In 1816, Haystack organizer Samuel Mills died at sea on a return voyage from Africa. His legacy included people of all ages partnering in missions throughout the world. At the time of his death, he was 35.

3. God uses people who are few in number to gather a countless harvest. Most church prayer meetings are poorly attended. In a lifetime of Wednesday nights, I have rarely been in a gathering of more than a quarter of my church’s total membership. This is not good, and I pray and write hoping this might change.

But the Haystack Prayer Meeting is an encouraging reminder that, no matter how small our numbers, the Lord of the harvest hears and answers our prayers. Jesus promises that when two or three are gathered to pray, he will attend every time. Brothers and sisters, take heart. The five haystack men—not even enough for a college baseball team—prayed in the name of Christ and received in reply an exponential harvest of souls.

4. God uses invisible and seemingly insignificant events to accomplish his great purposes.  As my husband and I prayed at the Haystack monument, we were entirely ignored. A landscaper on a golf cart passed without a glance, a student or two hurried down the sidewalk, a professionally dressed woman crossed the street nearby. It was just us and the birds.

In 1806 the world did not notice what was happening at the edge of campus. But the Lord did. Because of the prayers, the laborers were sent. Because of the laborers, the gospel was preached. Because of the gospel, people were saved.

Like a haystack in a field, praying together can seem ordinary and unremarkable. But viewed from eternity, it is one of history’s most significant events.

Offensive, Powerful Gospel As I took one last look at the Haystack monument before getting into the car, I wondered aloud if it would still be there 10 or 20 years from now. Through secular eyes, the monument—like the gospel it represents—is an embarrassment and an offense.

In 2006 the Haystack bicentennial was an occasion of skepticism—even hostility. The United Church of Christ, which has historic ties to the American Board of Commissioners for Foreign Missions, designated September 24 as “Haystack Sunday” and supplied resources for church prayer events. But the denomination also called its members to use the day to “lament” the “imperialistic” and “colonialist” implications of the missionary movement. Though such popular sentiments are widely accepted as true, the negative social effects of the modern missionary movement have been greatly exaggerated—and the positive effects largely ignored—as sociologist Robert Woodberry has ably demonstrated.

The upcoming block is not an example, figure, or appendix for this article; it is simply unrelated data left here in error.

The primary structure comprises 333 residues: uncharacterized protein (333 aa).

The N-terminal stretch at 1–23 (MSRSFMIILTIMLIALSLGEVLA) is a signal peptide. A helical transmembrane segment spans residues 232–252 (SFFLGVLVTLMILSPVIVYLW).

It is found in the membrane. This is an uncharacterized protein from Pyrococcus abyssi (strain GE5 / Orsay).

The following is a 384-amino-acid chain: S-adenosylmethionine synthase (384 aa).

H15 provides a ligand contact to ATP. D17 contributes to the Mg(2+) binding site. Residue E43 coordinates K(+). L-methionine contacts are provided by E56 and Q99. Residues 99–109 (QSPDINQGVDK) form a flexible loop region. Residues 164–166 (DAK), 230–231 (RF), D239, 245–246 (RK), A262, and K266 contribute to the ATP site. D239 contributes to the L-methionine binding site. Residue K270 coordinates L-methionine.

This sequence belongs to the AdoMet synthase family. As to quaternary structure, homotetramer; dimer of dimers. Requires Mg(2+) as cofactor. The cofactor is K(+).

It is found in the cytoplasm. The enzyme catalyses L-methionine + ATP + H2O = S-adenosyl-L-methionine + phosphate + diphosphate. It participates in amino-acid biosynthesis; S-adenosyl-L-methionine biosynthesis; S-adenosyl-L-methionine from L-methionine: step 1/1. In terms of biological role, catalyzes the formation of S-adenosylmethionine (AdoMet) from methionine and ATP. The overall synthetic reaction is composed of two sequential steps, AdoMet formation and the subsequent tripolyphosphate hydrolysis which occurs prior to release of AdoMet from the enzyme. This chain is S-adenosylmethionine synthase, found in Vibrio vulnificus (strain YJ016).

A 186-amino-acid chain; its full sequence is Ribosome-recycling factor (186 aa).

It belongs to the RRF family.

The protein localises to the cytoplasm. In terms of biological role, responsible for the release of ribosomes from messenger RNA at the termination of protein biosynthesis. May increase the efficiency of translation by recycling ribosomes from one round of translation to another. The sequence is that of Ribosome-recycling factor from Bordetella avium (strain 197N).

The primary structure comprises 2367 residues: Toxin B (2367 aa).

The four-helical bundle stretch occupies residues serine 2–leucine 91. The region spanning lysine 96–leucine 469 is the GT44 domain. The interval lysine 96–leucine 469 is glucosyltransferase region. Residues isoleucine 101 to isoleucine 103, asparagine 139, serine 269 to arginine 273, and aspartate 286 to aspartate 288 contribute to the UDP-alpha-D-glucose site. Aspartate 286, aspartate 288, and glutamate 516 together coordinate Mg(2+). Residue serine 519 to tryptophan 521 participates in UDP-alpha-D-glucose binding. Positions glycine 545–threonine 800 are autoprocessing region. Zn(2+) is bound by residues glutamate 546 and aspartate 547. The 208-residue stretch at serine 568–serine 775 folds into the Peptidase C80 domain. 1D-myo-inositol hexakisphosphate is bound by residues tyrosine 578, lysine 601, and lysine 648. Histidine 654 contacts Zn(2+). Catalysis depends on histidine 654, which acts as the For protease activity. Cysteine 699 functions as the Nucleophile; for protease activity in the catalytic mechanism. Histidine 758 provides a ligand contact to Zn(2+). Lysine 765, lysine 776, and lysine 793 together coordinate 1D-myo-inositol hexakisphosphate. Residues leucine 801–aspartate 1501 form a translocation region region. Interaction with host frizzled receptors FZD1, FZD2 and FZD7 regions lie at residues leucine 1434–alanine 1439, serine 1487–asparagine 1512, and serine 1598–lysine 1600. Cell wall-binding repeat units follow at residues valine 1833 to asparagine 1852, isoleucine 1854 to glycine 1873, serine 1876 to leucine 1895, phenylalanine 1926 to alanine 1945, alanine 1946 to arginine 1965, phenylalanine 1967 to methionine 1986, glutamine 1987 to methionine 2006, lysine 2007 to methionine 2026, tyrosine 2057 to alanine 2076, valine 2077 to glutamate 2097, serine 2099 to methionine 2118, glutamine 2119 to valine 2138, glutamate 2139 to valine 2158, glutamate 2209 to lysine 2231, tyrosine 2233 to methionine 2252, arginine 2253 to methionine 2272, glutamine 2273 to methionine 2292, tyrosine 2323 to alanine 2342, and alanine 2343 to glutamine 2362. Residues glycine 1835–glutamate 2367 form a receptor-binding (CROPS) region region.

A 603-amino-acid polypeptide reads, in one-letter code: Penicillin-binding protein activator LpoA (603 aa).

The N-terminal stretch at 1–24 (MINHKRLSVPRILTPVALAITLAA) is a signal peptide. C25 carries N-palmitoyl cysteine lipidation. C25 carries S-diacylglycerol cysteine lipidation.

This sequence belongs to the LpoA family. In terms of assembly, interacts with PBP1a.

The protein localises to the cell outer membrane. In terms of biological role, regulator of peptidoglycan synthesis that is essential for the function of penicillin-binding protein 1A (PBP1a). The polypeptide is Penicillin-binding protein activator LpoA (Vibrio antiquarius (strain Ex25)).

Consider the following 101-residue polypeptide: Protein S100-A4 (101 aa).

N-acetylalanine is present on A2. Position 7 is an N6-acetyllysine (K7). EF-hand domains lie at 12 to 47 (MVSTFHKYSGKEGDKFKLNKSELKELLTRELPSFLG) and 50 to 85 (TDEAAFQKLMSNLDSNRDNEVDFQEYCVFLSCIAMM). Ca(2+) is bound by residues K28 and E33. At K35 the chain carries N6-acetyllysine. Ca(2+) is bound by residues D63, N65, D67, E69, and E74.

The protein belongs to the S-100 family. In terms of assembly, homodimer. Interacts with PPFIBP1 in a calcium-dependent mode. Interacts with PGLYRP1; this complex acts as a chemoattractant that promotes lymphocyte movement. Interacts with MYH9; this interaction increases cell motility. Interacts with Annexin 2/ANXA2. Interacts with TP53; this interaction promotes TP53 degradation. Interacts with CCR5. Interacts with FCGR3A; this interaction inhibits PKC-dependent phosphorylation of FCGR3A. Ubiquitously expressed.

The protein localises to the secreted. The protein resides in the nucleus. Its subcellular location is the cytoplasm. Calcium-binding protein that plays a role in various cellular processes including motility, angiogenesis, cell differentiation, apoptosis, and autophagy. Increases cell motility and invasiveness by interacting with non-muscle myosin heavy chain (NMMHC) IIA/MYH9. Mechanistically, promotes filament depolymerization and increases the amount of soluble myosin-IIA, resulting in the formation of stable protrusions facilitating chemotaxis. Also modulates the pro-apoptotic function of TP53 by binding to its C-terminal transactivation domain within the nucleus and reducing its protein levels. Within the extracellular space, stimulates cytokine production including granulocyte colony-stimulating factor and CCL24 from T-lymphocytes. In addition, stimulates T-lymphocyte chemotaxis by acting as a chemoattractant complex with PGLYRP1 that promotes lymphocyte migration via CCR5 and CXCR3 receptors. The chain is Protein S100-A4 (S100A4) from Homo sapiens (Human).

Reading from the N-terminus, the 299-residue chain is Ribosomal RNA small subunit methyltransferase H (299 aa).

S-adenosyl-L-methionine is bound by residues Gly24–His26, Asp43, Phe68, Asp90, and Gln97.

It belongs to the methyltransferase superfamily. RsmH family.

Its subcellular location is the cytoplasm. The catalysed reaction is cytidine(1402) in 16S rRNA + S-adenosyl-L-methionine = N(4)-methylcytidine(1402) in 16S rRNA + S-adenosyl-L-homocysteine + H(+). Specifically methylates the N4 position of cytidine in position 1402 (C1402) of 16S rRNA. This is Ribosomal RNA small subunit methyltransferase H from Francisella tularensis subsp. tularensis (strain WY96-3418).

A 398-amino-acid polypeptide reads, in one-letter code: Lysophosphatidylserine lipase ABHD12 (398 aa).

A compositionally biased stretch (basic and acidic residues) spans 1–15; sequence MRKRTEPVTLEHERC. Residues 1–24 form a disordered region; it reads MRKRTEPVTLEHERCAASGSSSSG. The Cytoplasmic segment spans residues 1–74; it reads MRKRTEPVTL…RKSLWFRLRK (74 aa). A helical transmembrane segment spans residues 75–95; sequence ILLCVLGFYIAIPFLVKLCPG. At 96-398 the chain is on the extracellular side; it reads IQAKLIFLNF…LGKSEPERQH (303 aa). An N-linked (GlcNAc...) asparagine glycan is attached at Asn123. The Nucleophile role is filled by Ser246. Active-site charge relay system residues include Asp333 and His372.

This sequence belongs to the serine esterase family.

I would not be surprised if someday soon the Haystack monument proves too great a liability for the college to keep.

But, for now, it rises as a public reminder that, once, five students on their knees asked God to send out laborers to preach Christ to the nations. They knew it was the world’s only hope.

I’m glad I could stand there and add my “Amen.”

Megan Hill is a pastor’s wife and writer living in Massachusetts. She is the author of Praying Together: The Priority and Privilege of Prayer: In Our Homes, Communities, and Churches (Crossway/TGC).

The Power of Praying Together by Karla Evans

In my last blog post, I told of my journey in personal prayer. Today I’m sharing about my journey in praying with others. I would say this one has been harder for me. It takes planning, a significant time commitment, and overcoming hurdles that always seem to interfere with the time that I set aside.

Many people seem to have hang ups when it comes to praying together in groups. Maybe the church you grew up in only allowed a priest to pray so you never learned how, or you only prayed the Lord’s Prayer out loud. Maybe you did not even grow up attending church and the whole prayer thing is new to you. Some people feel awkward and just don’t like to talk in front of others, let alone pray. I mean, what if you don’t know what to pray for, or how to do it right, or if you sound stupid?